Andre Vieira

Photographer
   
Portugal: the Lithium Dilemma
Location: Ericeira, Portugal
Nationality: Brazilian
Biography: I am a Brazilian visual storyteller and journalist currently based in Portugal. My work focuses on the relationship between humans and the natural world at a time in which their harmonious coexistence is crucial for the future of both. I have... MORE
Public Story
Portugal: the Lithium Dilemma
Copyright Andre Vieira 2023
Date of Work Mar 2019 - Ongoing
Updated Jan 2022
Location Covas do Barroso
Topics Agriculture, Capitalism, Climate Change, Community, Documentary, Energy, Environment, Essays, Journalism, Personal Projects, Photography, Water, World heritage
Summary
As Europe belatedly joined the race to lead the electric mobility revolution, a unique corner of Portugal saw itself under the spotlight. Long neglected by its government, the Barroso region was still savoring the thrill of being denominated a Globally Important Agricultural Heritage System (GIAHS) by the Food and Agriculture Organization of the United Nations when it discovered authorities in Lisbon were granting mining concessions for its large lithium deposits. It chose to resist, a fight that's splitting communities and raising questions about who bears the price of the energy transition.
    The Barroso is one of Portugal’s most isolated areas, a region renowned for its harsh climate, rough terrain, and stunning beauty. To survive in it, locals developed a complex system of agriculture and cattle ranching that relies on the collective management of water resources and of the forest and pasture areas used by their animals. This system has kept the soil fertile, its rivers and springs clean, the landscape unblemished, and its communitarian traditions alive.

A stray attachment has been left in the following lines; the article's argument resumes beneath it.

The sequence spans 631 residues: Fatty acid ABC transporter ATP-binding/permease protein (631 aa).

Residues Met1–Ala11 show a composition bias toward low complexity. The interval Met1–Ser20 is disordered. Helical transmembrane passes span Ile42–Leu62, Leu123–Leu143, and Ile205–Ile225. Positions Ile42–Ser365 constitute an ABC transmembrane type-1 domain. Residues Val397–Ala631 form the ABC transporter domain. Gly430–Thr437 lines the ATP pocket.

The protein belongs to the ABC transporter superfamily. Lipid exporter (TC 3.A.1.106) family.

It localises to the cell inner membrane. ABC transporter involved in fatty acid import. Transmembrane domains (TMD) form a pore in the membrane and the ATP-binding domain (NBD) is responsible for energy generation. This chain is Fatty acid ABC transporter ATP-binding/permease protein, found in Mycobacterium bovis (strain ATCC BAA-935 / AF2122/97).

Mining has a long history in the region, but one that does not elicit fond memories. Most mines closed years ago without leaving any prosperity, only scars in parts of the landscape that abandoned wells and tunnels, now hidden by vegetation, make it too dangerous for humans or animals to roam through.    
    The first of the new lithium mines waits just for a final permit from the mining authorities to start operating. It will open a pit 800 meters wide a mere 500 meters from the village of Covas do Barroso. It’ll also consume huge amounts of the water that is at the heart of the village’s unique agricultural practice, one that merited from the Food and Agriculture Organization of the United Nations the GIAHS designation, which distinguishes areas "characterized by remarkable agrobiodiversity, traditional knowledge, invaluable cultures, and landscapes, sustainably managed by farmers, herders, fisherfolk, and forest people in ways that contribute to their livelihoods and food security”.    
    The recognition was a big booster for the image of the Barroso and its products.    
    Those resisting the mines (polls show a majority of residents of the Barroso oppose them) are often getting in conflict with neighbors and relatives to do so. But what they resent the most are accusations by the rest of the country of being selfish and an obstacle to progress, narrative authorities encourage. One-quarter of the energy produced in Portugal comes from their region’s rivers, dammed by hydroelectric power plants, or its landscape, dotted with hundreds of wind turbines. Little of the revenues generated benefits the area.        
    Other mines are soon to follow. Portugal has some of the largest lithium deposits in Europe. The government hopes to make the country part of the supply chain for the growing electric mobility industry. It recently announced an international tender for other mining concessions around the country. Many in regions that are equally rich in nature.
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Portugal: the Lithium Dilemma by Andre Vieira
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